Thursday, July 10, 2008
Moose and Squirrel
We have friends who travel to Bridger-Teton National Forest in Wyoming each year to camp, hike and paddle whitewater; this year we joined them. We hadn't spent much time in Wyoming before and we really enjoyed it.
It's a long two-day drive from Minneapolis, which we stretched to three days each way so we could see more during daylight. Not knowing what the rivers would be like we took four canoes, including an inflatable, on our trailer; the Subaru ran hot and slow through the mountains, but we got there and back fine.
There was very little traffic on the mountain roads, for which we were grateful. We thought of the high cost of gas as a surcharge that kept more RVs parked at home, and while it made our trip expensive it otherwise served us pretty well. Even the campgrounds had vacancies over Fourth of July weekend.
As soon as we arrived at the campground Ann saw a moose wade across the creek towards camp, and we had moose (and evidence thereof) in and about the campground throughout our stay. We also saw a pair of golden eagles, two scrawny foxes (scrawny despite dining on ground squirrels), a pine marten feasting on a red squirrel, and various deer and antelope playing. Coincidentally or not, we didn't hear any discouraging words. We were at the end of a ten mile dirt road along Granite Creek and it was blissful. The area had 600 inches of snowfall - half again more than usual - so there was snow on the mountain tops, a profusion of wildflowers, and much more water than usual in the rivers. We slept late, paddled most afternoons on the creek or the river it flows into, hiked, ate, and sat in the evening overlooking the creek and mountains watching wildlife and telling tales. It was a nice group we'd vacation with anytime; in fact we may join the every-year club. We'll see. I'm at some risk of being employed, and thus less flexible, by the time the next opportunity arises.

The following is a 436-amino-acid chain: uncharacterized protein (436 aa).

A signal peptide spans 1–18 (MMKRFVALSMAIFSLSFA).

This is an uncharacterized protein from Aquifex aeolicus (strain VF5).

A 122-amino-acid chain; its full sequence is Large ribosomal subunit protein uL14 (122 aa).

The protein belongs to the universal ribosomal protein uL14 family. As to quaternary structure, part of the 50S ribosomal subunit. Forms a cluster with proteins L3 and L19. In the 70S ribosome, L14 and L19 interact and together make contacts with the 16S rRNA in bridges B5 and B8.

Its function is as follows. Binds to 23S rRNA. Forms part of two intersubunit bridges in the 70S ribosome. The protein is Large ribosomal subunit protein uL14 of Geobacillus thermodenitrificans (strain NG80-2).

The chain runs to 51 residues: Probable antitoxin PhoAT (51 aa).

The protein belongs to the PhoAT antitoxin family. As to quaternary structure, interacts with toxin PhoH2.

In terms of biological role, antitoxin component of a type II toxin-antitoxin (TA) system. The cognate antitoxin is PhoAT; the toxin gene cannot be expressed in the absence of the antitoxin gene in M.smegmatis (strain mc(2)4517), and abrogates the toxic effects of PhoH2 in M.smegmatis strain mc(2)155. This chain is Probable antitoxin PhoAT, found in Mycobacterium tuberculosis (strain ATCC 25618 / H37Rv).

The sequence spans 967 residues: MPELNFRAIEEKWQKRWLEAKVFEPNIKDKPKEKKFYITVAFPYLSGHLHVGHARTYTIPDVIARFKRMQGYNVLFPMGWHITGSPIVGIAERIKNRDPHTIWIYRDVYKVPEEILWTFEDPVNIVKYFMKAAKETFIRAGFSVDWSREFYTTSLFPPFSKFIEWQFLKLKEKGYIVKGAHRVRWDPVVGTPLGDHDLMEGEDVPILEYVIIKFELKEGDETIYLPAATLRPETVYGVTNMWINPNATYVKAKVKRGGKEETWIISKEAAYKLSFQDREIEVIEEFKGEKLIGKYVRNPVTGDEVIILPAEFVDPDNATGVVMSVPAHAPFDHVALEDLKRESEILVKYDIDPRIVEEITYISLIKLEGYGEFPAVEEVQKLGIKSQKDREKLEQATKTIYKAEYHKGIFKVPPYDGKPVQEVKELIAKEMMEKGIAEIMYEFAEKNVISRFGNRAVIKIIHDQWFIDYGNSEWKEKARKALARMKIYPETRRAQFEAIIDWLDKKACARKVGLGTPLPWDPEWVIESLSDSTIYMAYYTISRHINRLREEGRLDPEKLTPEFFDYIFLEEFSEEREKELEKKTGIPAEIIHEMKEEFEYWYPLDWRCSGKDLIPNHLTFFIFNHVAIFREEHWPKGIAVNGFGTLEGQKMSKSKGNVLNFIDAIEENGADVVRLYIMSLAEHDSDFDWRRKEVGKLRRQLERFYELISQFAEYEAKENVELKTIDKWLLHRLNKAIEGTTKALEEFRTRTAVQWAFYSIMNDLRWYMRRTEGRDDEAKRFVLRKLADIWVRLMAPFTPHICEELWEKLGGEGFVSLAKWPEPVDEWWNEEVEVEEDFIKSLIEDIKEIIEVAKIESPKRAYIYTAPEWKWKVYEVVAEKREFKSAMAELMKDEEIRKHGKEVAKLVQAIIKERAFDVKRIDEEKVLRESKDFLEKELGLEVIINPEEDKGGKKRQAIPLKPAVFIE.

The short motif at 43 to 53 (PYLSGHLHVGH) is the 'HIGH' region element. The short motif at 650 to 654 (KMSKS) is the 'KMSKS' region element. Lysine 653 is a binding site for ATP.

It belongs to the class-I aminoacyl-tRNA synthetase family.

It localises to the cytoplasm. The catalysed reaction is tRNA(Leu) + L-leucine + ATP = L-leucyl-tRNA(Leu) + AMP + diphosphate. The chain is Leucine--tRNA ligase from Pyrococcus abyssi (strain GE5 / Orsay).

On our drive home we detoured through the Black Hills of South Dakota to see the Crazy Horse monument, which Ann and I had both seen about 20 years ago. The face has been completed during the interim but there's a whole lot of warrior and horse left to do. We were caught in two hailstorms and greeted by a good old-fashioned Midwestern thunderstorm when we arrived in Minneapolis.
I have never been in South Dakota without experiencing car trouble; this year as we stopped for gas on the way home we noticed one wheel of our trailer hanging on by the grace of God alone. The mechanic next door had the right size bearings and time to help us, so we were on our way in another two hours.
Pictures have been posted at our Picasa site, here; we may add more as we get them from the other campers.